64 US 109 Albert Cage v. Alexander a Cassidy

64 U.S. 109

23 How. 109

16 L.Ed. 430


December Term, 1859

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THIS was an appeal from the Circuit Court of the United States for the southern district of Mississippi.


It was a bill filed by Robert H. Cage, in his lifetime, to stay execution on a forthcoming bond under the circumstances stated in the opinion of the court.


The Circuit Court granted a temporary injunction in the outset of the case, but upon the final decree adjudged that the injunction be dissolved, and that Cassidy be permitted to sue out executions at law upon the judgments of the court, then restrained by injunction.


From this decree the complainant appealed to this court.


It was argued by Mr. Brent and Mr. Phelps for the appellant, and Mr. Bradley and Mr. McCalla for the appellee.


The principal point in the case being the effect of the Tennessee judgment, the argument upon that point only will be noted in this report.


The counsel for the appellant noticed this point as follows:

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It further appears, that while the case was pending in the Tennessee State court, having competent jurisdiction thereof, for the purpose of abating and avoiding the note, and in defiance of the injunction of that court, Cassidy instituted a suit in the Circuit Court of the United States for the State of Mississippi against Cage, and recovered judgment on this very note, which was in litigation between the parties in Tennessee, notwithstanding the effort of Cage to defend himself in the premises, when sued at law.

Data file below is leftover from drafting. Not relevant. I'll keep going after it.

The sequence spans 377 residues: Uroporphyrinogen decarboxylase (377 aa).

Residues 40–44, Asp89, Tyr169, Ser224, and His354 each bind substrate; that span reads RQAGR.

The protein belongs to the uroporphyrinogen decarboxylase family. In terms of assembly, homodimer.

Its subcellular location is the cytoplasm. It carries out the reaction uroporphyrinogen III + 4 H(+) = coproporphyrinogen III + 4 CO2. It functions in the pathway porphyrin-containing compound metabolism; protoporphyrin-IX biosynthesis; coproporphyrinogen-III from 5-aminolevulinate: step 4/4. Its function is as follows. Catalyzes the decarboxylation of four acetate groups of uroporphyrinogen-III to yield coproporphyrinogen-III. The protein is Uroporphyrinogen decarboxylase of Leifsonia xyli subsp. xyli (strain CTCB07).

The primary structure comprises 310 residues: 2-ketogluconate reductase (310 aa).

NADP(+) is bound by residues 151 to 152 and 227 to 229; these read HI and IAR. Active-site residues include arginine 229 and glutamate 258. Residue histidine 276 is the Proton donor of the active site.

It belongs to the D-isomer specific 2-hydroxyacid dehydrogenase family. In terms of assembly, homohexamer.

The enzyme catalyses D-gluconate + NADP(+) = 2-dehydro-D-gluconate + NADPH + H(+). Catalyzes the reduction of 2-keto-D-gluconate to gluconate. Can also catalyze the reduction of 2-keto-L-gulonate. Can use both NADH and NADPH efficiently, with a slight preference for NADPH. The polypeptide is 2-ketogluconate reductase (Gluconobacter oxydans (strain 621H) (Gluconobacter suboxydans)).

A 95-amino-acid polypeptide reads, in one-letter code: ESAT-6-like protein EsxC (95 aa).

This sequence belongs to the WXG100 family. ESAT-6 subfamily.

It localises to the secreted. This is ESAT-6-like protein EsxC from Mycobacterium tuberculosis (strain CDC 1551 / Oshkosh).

The pending of that suit in Tennessee constituted no legal defence to the suit brought in the United States court on this note, but it is available only in equity, especially now, (as shown by Cage's supplemental bill and the concession of the truth thereof,) that the Tennessee court has finally decreed the abatement of the amount of the note, and the fraud of Cassidy in obtaining the antecedent judgments on which that note was predicated, and which in fact constituted its only consideration.


It is rather inconsistent for the court to have overruled a demurrer to this supplemental bill, and afterwards to have dismissed the same bill when all its allegations were admitted except the one of fraud.


It certainly is inconsistent, unless fraud was the material inquiry, and even in that event the court had the conclusive evidence of this very fraud in the explicit ruling of the Tennessee court in its final decree, as shown in the admission of facts.